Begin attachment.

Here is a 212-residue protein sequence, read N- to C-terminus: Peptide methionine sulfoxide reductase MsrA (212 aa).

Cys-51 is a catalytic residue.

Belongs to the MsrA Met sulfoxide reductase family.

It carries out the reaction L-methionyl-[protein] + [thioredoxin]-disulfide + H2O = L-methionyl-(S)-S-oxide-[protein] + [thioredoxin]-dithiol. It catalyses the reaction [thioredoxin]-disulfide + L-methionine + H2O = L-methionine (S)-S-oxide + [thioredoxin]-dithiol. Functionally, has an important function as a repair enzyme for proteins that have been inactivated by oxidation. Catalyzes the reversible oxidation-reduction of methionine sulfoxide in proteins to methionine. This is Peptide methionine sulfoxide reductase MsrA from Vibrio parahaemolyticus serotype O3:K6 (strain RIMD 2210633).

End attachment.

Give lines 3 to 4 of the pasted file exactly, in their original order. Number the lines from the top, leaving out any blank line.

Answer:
Belongs to the MsrA Met sulfoxide reductase family.

It carries out the reaction L-methionyl-[protein] + [thioredoxin]-disulfide + H2O = L-methionyl-(S)-S-oxide-[protein] + [thioredoxin]-dithiol. It catalyses the reaction [thioredoxin]-disulfide + L-methionine + H2O = L-methionine (S)-S-oxide + [thioredoxin]-dithiol. Functionally, has an important function as a repair enzyme for proteins that have been inactivated by oxidation. Catalyzes the reversible oxidation-reduction of methionine sulfoxide in proteins to methionine. This is Peptide methionine sulfoxide reductase MsrA from Vibrio parahaemolyticus serotype O3:K6 (strain RIMD 2210633).